Helen Meany’s Every day is Gertie Day is the third Viva La Novella winner that I’ve read and posted about on my blog, the other two being Julie Proudfoot’s The neighbour (my review) and Mirandi Riwoe’s The fish girl (my review). All are memorable reads, and do this award proud – and no, I am not being paid to say this.
Announcing Meany’s win, Books and Publishing quoted the prize organisers who said that “at the intersections of art, politics, identity and representation, this darkly funny novella shows us a world that is weird, disturbing and all too familiar”. Previous Viva La Novella winner, Jane Rawson, calls it “a fresh, funny and delightfully weird take on authenticity and the people who manufacture it”.
Both use the word “weird”, but if you don’t normally do “weird” please don’t let that put you off because this novella is just weird enough to jolt us into thinking about its ideas, but it’s not that far-fetched – unfortunately.
Every day is Gertie Day concerns a new small house museum in Sydney commemorating a reclusive woman called Gertrude Thrift who had died and not been found until well decomposed. She had been the subject of a series of paintings by an artist called Hettie P. Clarke. This series, formally called the Girl with Greyhound series, is popularly known as the Elf Ears paintings because Gertie is depicted in them with pointy elf-like ears. This isn’t particularly weird, but what is weird is that there are people who have adopted Gertie as their inspiration, their role-model and have had their ears modified to emulate those in the paintings. The problem is that there is no evidence in the museum that Gertie herself had such ears.
The story is told in the first person voice of Nina, a guide (or Public Education and Engagement Officer) at the Museum. That this book was going to interrogate contemporary cultural and political trends and tensions is clear early on. As a retired librarian-archivist invested in the heritage sector, I was hooked when Nina notes that
getting people through the door of any museum anywhere was enough of a challenge, and the professional consensus, though no one would publicly admit it, was that it didn’t matter how you achieved it.
Nina continues that if anyone voiced “any sort of distaste, or ethical concerns, or accusing State Heritage of cashing in on a tragedy” they were to say that the museum endeavoured “to be as respectful as possible”. Thus the stage is set for conflict between the Gerties (mainly the Truthers but also the Regular Gerties), the museum staff, and State Heritage over the authenticity – the truth – of their displays. What follows is a story about a tussle for the “truth” in which the actual “truth” seems less important than what people want to believe and why, and what State Heritage and the Government think is best to do and say about it.
While Nina’s voice is the prime one, we are also given excerpts from the artist Hettie’s diaries, which may, or may not, be the “truth”, and, as the conflict escalates, we see some transcripts of social media commentary from various Gerties and their opponents. It is all so real, and delicious to read in the wake of contemporary controversies about “truth” and our tendency, desire even, to make it suit our own purposes and world-views. Nina is as reliable a narrator as we could hope for in this environment, but she has her own needs and perspectives. Mainly, she wants a quiet life and a job to support her family.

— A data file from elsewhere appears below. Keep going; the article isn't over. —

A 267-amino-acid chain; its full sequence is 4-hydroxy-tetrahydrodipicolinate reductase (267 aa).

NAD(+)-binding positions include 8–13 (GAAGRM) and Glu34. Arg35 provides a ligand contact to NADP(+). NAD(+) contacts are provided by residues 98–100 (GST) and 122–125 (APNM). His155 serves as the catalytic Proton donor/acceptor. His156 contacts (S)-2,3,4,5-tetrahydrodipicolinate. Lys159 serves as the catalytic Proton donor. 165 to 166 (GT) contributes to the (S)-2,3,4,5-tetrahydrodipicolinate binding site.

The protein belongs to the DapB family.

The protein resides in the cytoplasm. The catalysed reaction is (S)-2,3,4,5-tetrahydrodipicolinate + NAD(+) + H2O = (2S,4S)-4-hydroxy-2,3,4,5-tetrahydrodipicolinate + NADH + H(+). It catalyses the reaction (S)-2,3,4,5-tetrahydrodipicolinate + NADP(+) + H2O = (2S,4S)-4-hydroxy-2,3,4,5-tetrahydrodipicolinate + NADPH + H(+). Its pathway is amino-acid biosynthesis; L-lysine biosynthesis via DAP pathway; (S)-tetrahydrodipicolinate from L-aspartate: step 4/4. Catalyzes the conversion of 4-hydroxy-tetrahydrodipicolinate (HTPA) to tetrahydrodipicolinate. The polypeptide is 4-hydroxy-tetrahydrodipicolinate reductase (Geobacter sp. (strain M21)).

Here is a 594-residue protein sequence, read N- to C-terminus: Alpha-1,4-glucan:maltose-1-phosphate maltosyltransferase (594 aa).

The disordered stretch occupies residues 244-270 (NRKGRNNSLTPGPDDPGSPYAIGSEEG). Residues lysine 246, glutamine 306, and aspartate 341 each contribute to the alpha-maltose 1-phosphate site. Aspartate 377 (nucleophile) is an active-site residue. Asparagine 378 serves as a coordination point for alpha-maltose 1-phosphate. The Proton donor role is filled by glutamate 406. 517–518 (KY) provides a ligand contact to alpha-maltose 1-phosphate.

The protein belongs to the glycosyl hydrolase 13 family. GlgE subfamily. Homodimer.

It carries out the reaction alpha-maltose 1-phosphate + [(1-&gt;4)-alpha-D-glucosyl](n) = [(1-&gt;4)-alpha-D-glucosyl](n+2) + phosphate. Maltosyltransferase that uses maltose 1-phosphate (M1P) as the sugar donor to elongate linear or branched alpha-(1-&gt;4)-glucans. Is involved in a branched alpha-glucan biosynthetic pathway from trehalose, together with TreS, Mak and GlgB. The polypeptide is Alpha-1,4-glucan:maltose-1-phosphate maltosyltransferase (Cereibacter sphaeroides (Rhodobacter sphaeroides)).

There is an element of dystopia in all this. A parallel story concerns Nina’s husband Benj, his recyc-u-pay job and the plight of the unemployed Trolley People (Trollos). These Trollos earn a living sorting through other people’s rubbish to feed into recycling machines that may be poisoning the air. Has Benj been affected? Who is caring about the Trollos, while the Gertie business garners all the attention?
And then there’s the State Museum, where Nina had previously worked. It had closed because of the “controversial Hall of Extinction”. The truth, it appears, was unpalatable. People had stopped coming because no one wanted to be reminded of all the lost species that could now only be seen “stuffed and mounted or on large video screens”:
Dwelling on the past was no way to move forward, it only made people unnecessarily depressed and angry. At least they were the government’s main arguments for defunding the museum.
There are many angles from which to explore this book – cult, identity, and politics; who controls the narrative and what can get lost in the melee; not to mention, art, and its creation and meaning. How ever you look at it, in Every day is Gertie Day, Meany has astutely tapped into the zeitgeist in a way that extends where we are now just a little bit into “weird”, but not beyond our ability to accept its – hm – truth or, worse, its inevitability. Have we got to the point where people are simply “allowed to believe what they want” or, where authority is so distrusted that all we have is belief (with or without evidence)? The ending is perfect.
Every day is Gertie Day
Lidcombe: Brio Books, 2021